Search results for 'pathophysiology' (try it on Scholar)

41 found
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  1.  20
    A. H. Louie (2013). Explications of Functional Entailment in Relational Pathophysiology. Axiomathes 23 (1):81-107.
    I explicate how various relational interactions between (M,R)-systems may have realizations in pathophysiology, and how the possible reversals of the effects of these interactions then become therapeutic models. Functional entailment receives a rigorous category-theoretic treatment, and plays a crucial role in this continuing saga of relational biology.
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  2.  15
    Yue Chen (2003). Spatial Integration in Perception and Cognition: An Empirical Approach to the Pathophysiology of Schizophrenia. Behavioral and Brain Sciences 26 (1):86-87.
    Evidence for a dysfunction in cognitive coordination in schizophrenia is emerging, but it is not specific enough to prove (or disprove) this long-standing hypothesis. Many aspects of the external world are spatially mapped in the brain. A comprehensive internal representation relies on integration of information across space. Focus on spatial integration in the perceptual and cognitive processes will generate empirical data that shed light on the pathophysiology of schizophrenia.
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  3. Björn Albrecht, Henrik Uebel-von Sandersleben, Holger Gevensleben & Aribert Rothenberger (2015). Pathophysiology of ADHD and Associated Problems—Starting Points for NF Interventions? Frontiers in Human Neuroscience 9.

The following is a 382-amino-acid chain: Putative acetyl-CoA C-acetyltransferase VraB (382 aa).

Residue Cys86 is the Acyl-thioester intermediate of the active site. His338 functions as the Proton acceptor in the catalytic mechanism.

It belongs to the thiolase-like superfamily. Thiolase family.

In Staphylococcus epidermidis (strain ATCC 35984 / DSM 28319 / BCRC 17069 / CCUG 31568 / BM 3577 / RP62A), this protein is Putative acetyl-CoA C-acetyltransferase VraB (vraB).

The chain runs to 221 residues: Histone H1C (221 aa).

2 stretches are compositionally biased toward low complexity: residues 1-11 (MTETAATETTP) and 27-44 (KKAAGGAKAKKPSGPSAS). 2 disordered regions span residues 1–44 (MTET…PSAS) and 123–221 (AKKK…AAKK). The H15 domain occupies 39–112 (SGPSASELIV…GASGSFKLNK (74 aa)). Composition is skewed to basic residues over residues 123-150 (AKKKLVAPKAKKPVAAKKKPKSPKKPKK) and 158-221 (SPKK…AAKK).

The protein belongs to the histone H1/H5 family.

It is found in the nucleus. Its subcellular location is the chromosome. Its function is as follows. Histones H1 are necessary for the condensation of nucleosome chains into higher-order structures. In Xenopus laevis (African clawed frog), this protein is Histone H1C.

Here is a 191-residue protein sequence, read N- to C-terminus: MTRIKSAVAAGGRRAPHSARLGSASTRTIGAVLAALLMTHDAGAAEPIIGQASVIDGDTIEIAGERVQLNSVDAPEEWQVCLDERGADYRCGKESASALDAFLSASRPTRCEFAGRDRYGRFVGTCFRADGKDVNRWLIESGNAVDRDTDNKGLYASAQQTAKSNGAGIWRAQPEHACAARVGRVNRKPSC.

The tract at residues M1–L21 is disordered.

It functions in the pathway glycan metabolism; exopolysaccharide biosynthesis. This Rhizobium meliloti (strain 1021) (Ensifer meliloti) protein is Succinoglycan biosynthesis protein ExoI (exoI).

4.  16
    Joseph L. Price & Wayne C. Drevets (2012). Neural Circuits Underlying the Pathophysiology of Mood Disorders. Trends in Cognitive Sciences 16 (1):61-71.
  5. Alexander Bürkle (2001). Physiology and Pathophysiology of Poly(ADP‐Ribosyl)Ation. Bioessays 23 (9):795-806.
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  6. Klaus Poeck (1969). Pathophysiology of Emotional Disorders Associated with Brain Damage. In P. Vinken & G. Bruyn (eds.), Handbook of Clinical Neurology. North Holland 3--343.
     
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  7.  4
    Christophe Antczak, Ingrid De Meester & Brigitte Bauvois (2001). Ectopeptidases in pathophysiology. Bioessays 23 (3):251-260.
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  8. Kingsley M. Stevens (1981). The Pathophysiology of Influenzal Pneumonia in 1918. Perspectives in Biology and Medicine 25 (1):115-125.
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  9.  1
    E. G. Lakatta (1988). Chaotic Behavior of Myocardial Cells: Possible Implications Regarding the Pathophysiology of Heart Failure. Perspectives in Biology and Medicine 32 (3):421-433.
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  10.  2
    Srinivasa N. Raja & Ursula Wesselmann (1997). Sympathetically Maintained Pain: Confusing Classification, Ill-Defined Diagnostic Criteria, and Puzzling Pathophysiology. Behavioral and Brain Sciences 20 (3):462-462.
    Recent studies indicate a role of the sympathetic nervous system in acute and chronic pain. However, the terminology of the clinical sympathetically maintained pain (SMP) syndromes continues to be confusing and the criteria for diagnosis of SMP are being refined. (blumberg et al.) Despite significant progress in recent years, the mechanisms of the interaction between the sympathetic and sensory systems in SMP remain puzzling.